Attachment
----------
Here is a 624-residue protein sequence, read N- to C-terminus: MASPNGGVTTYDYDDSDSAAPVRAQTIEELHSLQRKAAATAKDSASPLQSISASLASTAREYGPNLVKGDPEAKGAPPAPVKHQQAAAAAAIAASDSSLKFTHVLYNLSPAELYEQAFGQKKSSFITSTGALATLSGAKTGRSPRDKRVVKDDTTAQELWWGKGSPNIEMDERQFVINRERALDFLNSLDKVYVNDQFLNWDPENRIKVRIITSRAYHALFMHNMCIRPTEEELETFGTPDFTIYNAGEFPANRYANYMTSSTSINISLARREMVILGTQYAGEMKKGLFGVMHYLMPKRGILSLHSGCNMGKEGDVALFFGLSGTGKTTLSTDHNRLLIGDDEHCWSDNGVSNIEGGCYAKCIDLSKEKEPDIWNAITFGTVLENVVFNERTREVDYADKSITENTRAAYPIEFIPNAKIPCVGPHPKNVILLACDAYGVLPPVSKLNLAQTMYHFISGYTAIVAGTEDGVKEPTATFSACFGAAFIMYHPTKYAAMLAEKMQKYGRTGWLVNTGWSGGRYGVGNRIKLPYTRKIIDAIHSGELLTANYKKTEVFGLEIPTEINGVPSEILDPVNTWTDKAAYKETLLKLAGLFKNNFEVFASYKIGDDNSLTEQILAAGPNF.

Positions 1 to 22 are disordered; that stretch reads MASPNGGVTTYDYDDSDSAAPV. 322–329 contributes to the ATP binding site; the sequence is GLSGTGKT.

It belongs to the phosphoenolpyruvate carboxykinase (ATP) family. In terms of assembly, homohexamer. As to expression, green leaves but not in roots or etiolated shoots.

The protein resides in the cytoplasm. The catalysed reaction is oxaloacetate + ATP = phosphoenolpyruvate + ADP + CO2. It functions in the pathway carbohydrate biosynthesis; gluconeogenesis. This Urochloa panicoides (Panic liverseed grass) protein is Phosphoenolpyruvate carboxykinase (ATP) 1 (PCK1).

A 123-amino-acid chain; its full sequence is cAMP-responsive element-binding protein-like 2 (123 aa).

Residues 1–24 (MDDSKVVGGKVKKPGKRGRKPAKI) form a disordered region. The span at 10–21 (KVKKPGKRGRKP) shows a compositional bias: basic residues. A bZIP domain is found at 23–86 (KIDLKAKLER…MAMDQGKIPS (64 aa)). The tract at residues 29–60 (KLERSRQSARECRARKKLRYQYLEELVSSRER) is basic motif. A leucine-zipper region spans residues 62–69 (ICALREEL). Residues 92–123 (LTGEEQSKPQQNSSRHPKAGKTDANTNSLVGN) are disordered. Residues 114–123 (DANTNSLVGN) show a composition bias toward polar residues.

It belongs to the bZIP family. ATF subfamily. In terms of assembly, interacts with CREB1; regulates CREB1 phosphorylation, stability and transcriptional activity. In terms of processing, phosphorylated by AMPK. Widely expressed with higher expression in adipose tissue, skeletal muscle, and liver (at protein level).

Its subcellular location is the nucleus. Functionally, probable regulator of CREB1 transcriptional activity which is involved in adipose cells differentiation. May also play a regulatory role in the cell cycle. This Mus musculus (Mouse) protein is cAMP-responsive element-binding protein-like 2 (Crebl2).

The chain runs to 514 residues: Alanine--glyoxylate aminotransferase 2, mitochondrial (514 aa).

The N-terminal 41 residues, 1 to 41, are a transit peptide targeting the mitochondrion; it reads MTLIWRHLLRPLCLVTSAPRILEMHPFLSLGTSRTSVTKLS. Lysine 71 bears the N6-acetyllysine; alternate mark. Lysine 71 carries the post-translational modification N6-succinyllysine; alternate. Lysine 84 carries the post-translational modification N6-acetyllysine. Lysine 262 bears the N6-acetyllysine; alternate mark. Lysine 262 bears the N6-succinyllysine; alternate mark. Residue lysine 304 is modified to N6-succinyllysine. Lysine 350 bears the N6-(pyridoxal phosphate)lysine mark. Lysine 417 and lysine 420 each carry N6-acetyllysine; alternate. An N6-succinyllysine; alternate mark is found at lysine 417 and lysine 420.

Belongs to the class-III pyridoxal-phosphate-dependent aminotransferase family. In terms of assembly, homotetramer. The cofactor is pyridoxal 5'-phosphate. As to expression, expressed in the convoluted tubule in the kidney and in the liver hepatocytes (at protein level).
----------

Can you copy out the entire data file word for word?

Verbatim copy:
Here is a 624-residue protein sequence, read N- to C-terminus: MASPNGGVTTYDYDDSDSAAPVRAQTIEELHSLQRKAAATAKDSASPLQSISASLASTAREYGPNLVKGDPEAKGAPPAPVKHQQAAAAAAIAASDSSLKFTHVLYNLSPAELYEQAFGQKKSSFITSTGALATLSGAKTGRSPRDKRVVKDDTTAQELWWGKGSPNIEMDERQFVINRERALDFLNSLDKVYVNDQFLNWDPENRIKVRIITSRAYHALFMHNMCIRPTEEELETFGTPDFTIYNAGEFPANRYANYMTSSTSINISLARREMVILGTQYAGEMKKGLFGVMHYLMPKRGILSLHSGCNMGKEGDVALFFGLSGTGKTTLSTDHNRLLIGDDEHCWSDNGVSNIEGGCYAKCIDLSKEKEPDIWNAITFGTVLENVVFNERTREVDYADKSITENTRAAYPIEFIPNAKIPCVGPHPKNVILLACDAYGVLPPVSKLNLAQTMYHFISGYTAIVAGTEDGVKEPTATFSACFGAAFIMYHPTKYAAMLAEKMQKYGRTGWLVNTGWSGGRYGVGNRIKLPYTRKIIDAIHSGELLTANYKKTEVFGLEIPTEINGVPSEILDPVNTWTDKAAYKETLLKLAGLFKNNFEVFASYKIGDDNSLTEQILAAGPNF.

Positions 1 to 22 are disordered; that stretch reads MASPNGGVTTYDYDDSDSAAPV. 322–329 contributes to the ATP binding site; the sequence is GLSGTGKT.

It belongs to the phosphoenolpyruvate carboxykinase (ATP) family. In terms of assembly, homohexamer. As to expression, green leaves but not in roots or etiolated shoots.

The protein resides in the cytoplasm. The catalysed reaction is oxaloacetate + ATP = phosphoenolpyruvate + ADP + CO2. It functions in the pathway carbohydrate biosynthesis; gluconeogenesis. This Urochloa panicoides (Panic liverseed grass) protein is Phosphoenolpyruvate carboxykinase (ATP) 1 (PCK1).

A 123-amino-acid chain; its full sequence is cAMP-responsive element-binding protein-like 2 (123 aa).

Residues 1–24 (MDDSKVVGGKVKKPGKRGRKPAKI) form a disordered region. The span at 10–21 (KVKKPGKRGRKP) shows a compositional bias: basic residues. A bZIP domain is found at 23–86 (KIDLKAKLER…MAMDQGKIPS (64 aa)). The tract at residues 29–60 (KLERSRQSARECRARKKLRYQYLEELVSSRER) is basic motif. A leucine-zipper region spans residues 62–69 (ICALREEL). Residues 92–123 (LTGEEQSKPQQNSSRHPKAGKTDANTNSLVGN) are disordered. Residues 114–123 (DANTNSLVGN) show a composition bias toward polar residues.

It belongs to the bZIP family. ATF subfamily. In terms of assembly, interacts with CREB1; regulates CREB1 phosphorylation, stability and transcriptional activity. In terms of processing, phosphorylated by AMPK. Widely expressed with higher expression in adipose tissue, skeletal muscle, and liver (at protein level).

Its subcellular location is the nucleus. Functionally, probable regulator of CREB1 transcriptional activity which is involved in adipose cells differentiation. May also play a regulatory role in the cell cycle. This Mus musculus (Mouse) protein is cAMP-responsive element-binding protein-like 2 (Crebl2).

The chain runs to 514 residues: Alanine--glyoxylate aminotransferase 2, mitochondrial (514 aa).

The N-terminal 41 residues, 1 to 41, are a transit peptide targeting the mitochondrion; it reads MTLIWRHLLRPLCLVTSAPRILEMHPFLSLGTSRTSVTKLS. Lysine 71 bears the N6-acetyllysine; alternate mark. Lysine 71 carries the post-translational modification N6-succinyllysine; alternate. Lysine 84 carries the post-translational modification N6-acetyllysine. Lysine 262 bears the N6-acetyllysine; alternate mark. Lysine 262 bears the N6-succinyllysine; alternate mark. Residue lysine 304 is modified to N6-succinyllysine. Lysine 350 bears the N6-(pyridoxal phosphate)lysine mark. Lysine 417 and lysine 420 each carry N6-acetyllysine; alternate. An N6-succinyllysine; alternate mark is found at lysine 417 and lysine 420.

Belongs to the class-III pyridoxal-phosphate-dependent aminotransferase family. In terms of assembly, homotetramer. The cofactor is pyridoxal 5'-phosphate. As to expression, expressed in the convoluted tubule in the kidney and in the liver hepatocytes (at protein level).